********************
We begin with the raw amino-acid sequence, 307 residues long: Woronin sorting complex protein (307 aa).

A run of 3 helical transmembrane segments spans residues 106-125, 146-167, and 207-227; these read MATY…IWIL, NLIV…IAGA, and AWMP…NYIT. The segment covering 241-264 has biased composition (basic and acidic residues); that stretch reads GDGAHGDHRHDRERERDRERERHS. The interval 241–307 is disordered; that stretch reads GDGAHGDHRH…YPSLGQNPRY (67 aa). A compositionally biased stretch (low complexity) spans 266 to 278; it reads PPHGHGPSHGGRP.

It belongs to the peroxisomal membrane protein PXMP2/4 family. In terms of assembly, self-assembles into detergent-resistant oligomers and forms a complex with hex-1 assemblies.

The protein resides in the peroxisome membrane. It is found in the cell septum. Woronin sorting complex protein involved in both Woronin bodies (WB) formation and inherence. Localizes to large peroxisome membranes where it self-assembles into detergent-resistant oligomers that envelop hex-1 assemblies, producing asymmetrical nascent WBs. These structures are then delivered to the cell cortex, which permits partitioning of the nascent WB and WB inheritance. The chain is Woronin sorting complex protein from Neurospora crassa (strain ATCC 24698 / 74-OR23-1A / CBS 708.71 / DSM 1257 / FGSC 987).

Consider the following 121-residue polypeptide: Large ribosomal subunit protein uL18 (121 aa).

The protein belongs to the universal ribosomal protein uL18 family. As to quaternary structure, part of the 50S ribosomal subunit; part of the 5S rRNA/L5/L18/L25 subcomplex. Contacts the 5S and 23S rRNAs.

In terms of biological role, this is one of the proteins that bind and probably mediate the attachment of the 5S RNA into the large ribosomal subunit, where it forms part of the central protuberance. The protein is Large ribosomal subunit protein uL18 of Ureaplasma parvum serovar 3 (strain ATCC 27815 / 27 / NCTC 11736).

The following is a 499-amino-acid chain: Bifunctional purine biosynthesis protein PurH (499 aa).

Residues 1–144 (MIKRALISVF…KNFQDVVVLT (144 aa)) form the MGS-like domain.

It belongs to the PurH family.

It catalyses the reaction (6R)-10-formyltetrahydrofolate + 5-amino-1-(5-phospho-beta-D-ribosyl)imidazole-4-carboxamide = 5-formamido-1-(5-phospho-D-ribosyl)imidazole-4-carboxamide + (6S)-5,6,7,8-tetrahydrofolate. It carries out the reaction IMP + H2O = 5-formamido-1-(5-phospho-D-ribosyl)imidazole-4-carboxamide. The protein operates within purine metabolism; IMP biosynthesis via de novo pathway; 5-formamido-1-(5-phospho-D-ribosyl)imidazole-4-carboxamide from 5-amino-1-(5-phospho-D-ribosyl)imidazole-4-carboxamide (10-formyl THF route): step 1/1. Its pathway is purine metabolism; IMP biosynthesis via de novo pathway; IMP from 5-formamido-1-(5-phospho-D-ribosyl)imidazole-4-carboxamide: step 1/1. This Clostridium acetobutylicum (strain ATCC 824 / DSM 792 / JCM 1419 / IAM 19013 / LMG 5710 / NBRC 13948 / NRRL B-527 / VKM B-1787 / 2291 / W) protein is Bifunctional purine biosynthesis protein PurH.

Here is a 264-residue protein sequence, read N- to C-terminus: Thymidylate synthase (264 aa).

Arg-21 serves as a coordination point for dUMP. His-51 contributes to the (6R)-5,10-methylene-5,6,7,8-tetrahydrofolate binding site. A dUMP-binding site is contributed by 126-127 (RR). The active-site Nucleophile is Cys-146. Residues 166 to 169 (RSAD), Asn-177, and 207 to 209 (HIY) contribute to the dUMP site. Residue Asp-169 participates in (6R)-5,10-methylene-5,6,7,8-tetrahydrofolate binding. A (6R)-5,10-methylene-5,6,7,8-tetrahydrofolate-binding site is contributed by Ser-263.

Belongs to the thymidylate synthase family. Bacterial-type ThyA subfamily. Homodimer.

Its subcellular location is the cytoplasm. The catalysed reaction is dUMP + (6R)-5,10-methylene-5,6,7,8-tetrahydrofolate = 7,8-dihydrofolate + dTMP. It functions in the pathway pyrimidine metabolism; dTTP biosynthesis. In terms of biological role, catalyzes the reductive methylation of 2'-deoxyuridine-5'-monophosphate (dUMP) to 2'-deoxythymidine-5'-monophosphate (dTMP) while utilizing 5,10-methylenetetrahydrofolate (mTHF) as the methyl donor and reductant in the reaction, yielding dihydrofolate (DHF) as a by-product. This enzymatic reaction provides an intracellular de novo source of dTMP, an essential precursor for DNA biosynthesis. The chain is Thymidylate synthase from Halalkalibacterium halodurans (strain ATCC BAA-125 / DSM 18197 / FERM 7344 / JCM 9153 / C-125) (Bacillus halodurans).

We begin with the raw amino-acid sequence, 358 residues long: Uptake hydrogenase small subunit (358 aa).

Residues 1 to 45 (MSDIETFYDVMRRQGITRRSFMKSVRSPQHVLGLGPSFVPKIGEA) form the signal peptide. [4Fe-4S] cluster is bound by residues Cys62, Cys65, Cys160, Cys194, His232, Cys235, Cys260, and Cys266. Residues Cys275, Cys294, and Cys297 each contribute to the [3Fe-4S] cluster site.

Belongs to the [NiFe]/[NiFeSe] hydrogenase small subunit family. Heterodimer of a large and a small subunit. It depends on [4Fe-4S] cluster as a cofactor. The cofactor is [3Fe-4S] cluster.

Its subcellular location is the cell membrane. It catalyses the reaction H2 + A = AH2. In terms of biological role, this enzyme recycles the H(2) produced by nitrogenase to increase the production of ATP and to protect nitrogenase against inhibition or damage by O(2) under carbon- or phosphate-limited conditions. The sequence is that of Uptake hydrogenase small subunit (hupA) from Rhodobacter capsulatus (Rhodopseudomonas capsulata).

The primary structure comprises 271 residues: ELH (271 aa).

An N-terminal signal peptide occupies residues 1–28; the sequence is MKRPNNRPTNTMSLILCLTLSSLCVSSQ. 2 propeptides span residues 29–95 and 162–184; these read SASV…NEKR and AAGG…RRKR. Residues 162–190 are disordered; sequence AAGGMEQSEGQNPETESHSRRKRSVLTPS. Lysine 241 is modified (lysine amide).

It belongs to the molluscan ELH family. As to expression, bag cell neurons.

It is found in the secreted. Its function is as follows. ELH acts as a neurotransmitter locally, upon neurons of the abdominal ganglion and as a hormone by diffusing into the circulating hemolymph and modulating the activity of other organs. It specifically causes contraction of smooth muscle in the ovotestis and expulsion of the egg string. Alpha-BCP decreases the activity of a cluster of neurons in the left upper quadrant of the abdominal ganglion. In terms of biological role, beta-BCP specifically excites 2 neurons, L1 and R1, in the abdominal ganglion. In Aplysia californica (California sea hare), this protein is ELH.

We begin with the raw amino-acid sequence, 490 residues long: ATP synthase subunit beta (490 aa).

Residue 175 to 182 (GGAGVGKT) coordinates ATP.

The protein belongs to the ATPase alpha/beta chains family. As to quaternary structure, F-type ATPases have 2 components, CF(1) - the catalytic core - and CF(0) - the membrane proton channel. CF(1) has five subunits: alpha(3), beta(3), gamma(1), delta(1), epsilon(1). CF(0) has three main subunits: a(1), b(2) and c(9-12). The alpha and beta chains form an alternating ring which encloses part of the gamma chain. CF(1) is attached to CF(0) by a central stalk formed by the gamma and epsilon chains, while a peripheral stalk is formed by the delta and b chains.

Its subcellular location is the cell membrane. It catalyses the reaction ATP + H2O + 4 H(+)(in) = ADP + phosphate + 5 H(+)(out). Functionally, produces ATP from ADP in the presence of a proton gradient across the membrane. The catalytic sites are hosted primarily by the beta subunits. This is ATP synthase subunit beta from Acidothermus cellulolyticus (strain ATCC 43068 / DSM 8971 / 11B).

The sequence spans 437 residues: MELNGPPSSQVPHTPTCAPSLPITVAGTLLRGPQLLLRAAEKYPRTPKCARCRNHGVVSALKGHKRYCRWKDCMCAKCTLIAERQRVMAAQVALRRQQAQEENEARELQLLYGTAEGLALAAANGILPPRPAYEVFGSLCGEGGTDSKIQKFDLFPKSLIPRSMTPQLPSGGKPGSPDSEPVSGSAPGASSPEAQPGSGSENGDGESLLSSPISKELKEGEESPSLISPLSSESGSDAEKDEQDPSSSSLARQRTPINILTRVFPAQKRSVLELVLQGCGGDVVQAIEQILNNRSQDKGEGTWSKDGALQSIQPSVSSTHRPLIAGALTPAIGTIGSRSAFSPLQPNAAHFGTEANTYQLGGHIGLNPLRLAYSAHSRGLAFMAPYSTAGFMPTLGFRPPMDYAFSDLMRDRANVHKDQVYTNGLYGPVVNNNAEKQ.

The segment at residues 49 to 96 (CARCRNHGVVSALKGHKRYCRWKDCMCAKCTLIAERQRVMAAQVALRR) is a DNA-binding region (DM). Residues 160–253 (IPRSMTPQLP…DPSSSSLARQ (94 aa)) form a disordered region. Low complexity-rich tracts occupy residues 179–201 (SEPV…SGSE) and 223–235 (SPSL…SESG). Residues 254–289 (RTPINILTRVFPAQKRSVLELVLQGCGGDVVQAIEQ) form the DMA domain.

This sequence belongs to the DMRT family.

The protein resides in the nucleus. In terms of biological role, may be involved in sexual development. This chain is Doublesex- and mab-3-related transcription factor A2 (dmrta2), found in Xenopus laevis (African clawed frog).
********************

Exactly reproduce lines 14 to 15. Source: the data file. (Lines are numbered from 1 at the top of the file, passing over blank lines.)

Belongs to the thymidylate synthase family. Bacterial-type ThyA subfamily. Homodimer.

Its subcellular location is the cytoplasm. The catalysed reaction is dUMP + (6R)-5,10-methylene-5,6,7,8-tetrahydrofolate = 7,8-dihydrofolate + dTMP. It functions in the pathway pyrimidine metabolism; dTTP biosynthesis. In terms of biological role, catalyzes the reductive methylation of 2'-deoxyuridine-5'-monophosphate (dUMP) to 2'-deoxythymidine-5'-monophosphate (dTMP) while utilizing 5,10-methylenetetrahydrofolate (mTHF) as the methyl donor and reductant in the reaction, yielding dihydrofolate (DHF) as a by-product. This enzymatic reaction provides an intracellular de novo source of dTMP, an essential precursor for DNA biosynthesis. The chain is Thymidylate synthase from Halalkalibacterium halodurans (strain ATCC BAA-125 / DSM 18197 / FERM 7344 / JCM 9153 / C-125) (Bacillus halodurans).